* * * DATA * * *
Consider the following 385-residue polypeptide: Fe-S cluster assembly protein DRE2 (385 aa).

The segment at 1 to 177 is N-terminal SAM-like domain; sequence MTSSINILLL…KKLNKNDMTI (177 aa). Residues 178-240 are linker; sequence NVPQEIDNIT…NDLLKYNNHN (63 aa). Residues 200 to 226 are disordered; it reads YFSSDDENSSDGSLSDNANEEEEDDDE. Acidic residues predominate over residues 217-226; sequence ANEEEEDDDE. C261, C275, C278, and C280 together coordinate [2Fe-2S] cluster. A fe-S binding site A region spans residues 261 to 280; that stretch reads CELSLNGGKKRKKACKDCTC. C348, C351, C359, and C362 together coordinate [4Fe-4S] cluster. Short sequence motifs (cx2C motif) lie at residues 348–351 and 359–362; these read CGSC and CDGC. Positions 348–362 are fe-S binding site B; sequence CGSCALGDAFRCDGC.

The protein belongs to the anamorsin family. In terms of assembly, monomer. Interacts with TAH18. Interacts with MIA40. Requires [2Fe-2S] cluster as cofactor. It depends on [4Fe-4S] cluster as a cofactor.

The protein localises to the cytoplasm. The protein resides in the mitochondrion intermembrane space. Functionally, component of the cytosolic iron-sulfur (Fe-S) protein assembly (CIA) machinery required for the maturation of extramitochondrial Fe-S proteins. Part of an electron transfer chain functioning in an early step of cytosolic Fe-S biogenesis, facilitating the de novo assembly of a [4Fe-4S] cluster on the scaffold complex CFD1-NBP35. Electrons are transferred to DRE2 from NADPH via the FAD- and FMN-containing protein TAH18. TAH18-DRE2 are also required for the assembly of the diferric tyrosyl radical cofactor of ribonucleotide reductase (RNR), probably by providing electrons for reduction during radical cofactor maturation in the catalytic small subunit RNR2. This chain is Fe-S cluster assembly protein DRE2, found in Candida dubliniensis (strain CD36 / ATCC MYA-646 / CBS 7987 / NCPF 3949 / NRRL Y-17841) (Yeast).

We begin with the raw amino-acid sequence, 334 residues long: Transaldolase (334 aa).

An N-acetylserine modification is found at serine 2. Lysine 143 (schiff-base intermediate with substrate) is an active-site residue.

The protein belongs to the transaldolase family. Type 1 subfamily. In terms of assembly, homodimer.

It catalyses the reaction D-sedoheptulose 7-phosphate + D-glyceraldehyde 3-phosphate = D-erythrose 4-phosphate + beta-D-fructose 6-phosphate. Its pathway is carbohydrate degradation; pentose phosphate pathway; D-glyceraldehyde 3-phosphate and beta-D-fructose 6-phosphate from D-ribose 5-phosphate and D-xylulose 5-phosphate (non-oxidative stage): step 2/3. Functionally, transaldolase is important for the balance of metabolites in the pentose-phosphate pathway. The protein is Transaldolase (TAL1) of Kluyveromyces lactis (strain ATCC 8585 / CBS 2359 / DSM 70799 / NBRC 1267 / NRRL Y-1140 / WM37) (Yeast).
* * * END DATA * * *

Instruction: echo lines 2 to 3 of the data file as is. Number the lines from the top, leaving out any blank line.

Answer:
The segment at 1 to 177 is N-terminal SAM-like domain; sequence MTSSINILLL…KKLNKNDMTI (177 aa). Residues 178-240 are linker; sequence NVPQEIDNIT…NDLLKYNNHN (63 aa). Residues 200 to 226 are disordered; it reads YFSSDDENSSDGSLSDNANEEEEDDDE. Acidic residues predominate over residues 217-226; sequence ANEEEEDDDE. C261, C275, C278, and C280 together coordinate [2Fe-2S] cluster. A fe-S binding site A region spans residues 261 to 280; that stretch reads CELSLNGGKKRKKACKDCTC. C348, C351, C359, and C362 together coordinate [4Fe-4S] cluster. Short sequence motifs (cx2C motif) lie at residues 348–351 and 359–362; these read CGSC and CDGC. Positions 348–362 are fe-S binding site B; sequence CGSCALGDAFRCDGC.

The protein belongs to the anamorsin family. In terms of assembly, monomer. Interacts with TAH18. Interacts with MIA40. Requires [2Fe-2S] cluster as cofactor. It depends on [4Fe-4S] cluster as a cofactor.